The mystery still for me, is in the pacing. I've been trying to figure out exactly how to pace myself correctly so I don't burn out too early. My history has been to run too fast at first, then get too tapped out to keep it up for 2 miles or so. There has to be a way to figure out this conundrum.
So I asked Kathleen. She was engrossed in her morning paper, but that did not deter me. I had to know.
"How do you run faster?"
She looked at me sorta weird...like I just asked a really stupid question (I am well-familiar with that look). One of those sideways Huh? looks. She paused a moment, gathering her thoughts--I leaned forward as I eagerly awaited her advice.
"Well, you run faster for a bit, then slower, then faster...and eventually you'll be able to run faster." She turned back to her paper.
That was not the sage advice I was looking for.
"No, I mean, HOW do you run faster?"
Sideways look again. She clearly was not getting it. I got the same response.
A bit about me: I can be geeky at times. I get engrossed in minutia, and tend to like things broken down into something that can be translated into an equation. I like things that way--easier for me to understand and digest. In short...I'm a nerd.
"No. I mean pacing. Each step goes just so far. Each step takes a certain amount of time. Do you keep the same stride length, and increase how fast your legs move, or do you increase your stride length and keep the same cadence?"
She was back buried in her paper. She clearly was tired of this line of questioning. She is not a nerd.
"I dunno. I guess both"
Exasperated, I turned to the comfort of my laptop computer.
I could not help but notice that running on the sidewalk entails watching the concrete seams go by evenly. For the most part, those concrete sections are all the same. The construction requires repetition...and those seams are 60 inches apart (yes, I went out and measured them). One mile equals 63360 inches (give or take a smidge). Hmm. That means there are 1056 concrete tiles in a mile**. A few more taps at the keyboard, and that turned into 96 tiles per minute, or if you prefer (and I did) 1.6 tiles per second.
Now THAT information I can work with. Obviously, however, 1.6 tiles per second is not overly helpful for me. I need to further define that into something more easily packaged. Like, 16 tiles in 10 seconds or something like that. But I needed to know the length of my stride to factor that into the equation.
"Sweetie, when you are running, how far is each stride for you? I need to figure out my stride. Have you measured how far you get per step?"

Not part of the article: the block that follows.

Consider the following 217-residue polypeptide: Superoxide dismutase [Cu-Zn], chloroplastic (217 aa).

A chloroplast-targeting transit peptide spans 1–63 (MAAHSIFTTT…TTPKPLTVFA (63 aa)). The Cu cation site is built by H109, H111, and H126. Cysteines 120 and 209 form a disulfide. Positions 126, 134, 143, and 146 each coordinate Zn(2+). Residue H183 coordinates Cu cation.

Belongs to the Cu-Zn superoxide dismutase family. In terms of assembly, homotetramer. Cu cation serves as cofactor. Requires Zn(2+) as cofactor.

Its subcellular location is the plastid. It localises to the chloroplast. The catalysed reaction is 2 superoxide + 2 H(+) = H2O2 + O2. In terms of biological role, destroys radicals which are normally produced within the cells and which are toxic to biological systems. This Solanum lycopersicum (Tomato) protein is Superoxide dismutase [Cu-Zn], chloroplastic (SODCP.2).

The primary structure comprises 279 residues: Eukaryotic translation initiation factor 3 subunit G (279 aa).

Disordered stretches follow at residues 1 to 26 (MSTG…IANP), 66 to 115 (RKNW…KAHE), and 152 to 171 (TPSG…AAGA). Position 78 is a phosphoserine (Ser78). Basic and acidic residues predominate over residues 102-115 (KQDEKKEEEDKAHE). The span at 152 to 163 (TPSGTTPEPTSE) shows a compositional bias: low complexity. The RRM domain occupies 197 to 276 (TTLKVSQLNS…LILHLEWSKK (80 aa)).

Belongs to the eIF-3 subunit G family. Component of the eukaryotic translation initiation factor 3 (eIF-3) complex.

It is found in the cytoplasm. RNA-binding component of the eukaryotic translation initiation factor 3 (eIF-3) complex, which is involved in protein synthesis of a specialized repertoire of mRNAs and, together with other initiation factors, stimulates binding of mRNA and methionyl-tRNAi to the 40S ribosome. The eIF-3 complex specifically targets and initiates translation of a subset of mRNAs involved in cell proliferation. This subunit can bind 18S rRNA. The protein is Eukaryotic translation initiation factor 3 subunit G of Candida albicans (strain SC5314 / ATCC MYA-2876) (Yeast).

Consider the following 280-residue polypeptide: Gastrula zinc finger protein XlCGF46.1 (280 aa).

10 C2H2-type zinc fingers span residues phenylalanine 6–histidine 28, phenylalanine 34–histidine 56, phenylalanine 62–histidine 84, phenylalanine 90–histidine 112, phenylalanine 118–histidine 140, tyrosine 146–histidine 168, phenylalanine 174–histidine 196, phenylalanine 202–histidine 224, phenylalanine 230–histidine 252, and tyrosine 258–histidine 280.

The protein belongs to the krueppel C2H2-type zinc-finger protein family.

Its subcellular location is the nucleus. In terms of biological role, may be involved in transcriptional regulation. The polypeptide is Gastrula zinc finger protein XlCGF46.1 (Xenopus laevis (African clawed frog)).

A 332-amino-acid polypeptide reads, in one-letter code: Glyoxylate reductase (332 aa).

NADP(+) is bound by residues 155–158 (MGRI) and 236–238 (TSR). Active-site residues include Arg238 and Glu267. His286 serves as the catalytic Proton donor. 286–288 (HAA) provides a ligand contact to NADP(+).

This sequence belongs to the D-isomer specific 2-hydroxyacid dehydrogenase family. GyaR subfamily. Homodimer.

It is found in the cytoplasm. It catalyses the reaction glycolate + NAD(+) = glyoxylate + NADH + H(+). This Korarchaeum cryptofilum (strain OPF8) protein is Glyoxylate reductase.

OK. I admit. That was too far. Especially with a wife engrossed in her paper. Her turn to be exasperated.
"Just take a step and measure it."
That clearly won't work. That's not very precise. There are too many variables, and far too small a sample. This had to be done scientifically.
I explained to Kathleen (not really sure she heard me...I don't think she looked up) that the way to do this was to measure the length of our sidewalk, using the tiles as a reference, then run 100 feet or so counting my strides, then divide 1200 inches by the number of strides and I'll have a reasonable estimation of the average length of my stride.
Voila! I can now use that to calculate the strides I need over time, occasionally count the tiles as they go by to make a check, and I'll ensure to maintain a consistent pace for the St. Jude run.
I was excited (nerds get that way about such things) I shared my new-found knowledge with Kathleen.
"And exactly how will that help you on the black top in the middle of the farmland. You do realize there're no sidewalks, and we run in the street, right?"
...anybody interested in a slightly used Excel file?
Wait! If the corn rows are planted evenly....hmmm
** Along the way, I learned something. The number of tiles was close enough to 1000--and that got me curious. So I looked up the history of a mile, and learned that the origin of the word finds its roots in latin for mille passuum or "1000 paces." Before I dumped my Excel program, I discovered that the ancients used a 63" average stride to measure a mile...close enough for me and gives different meaning to those concrete sections.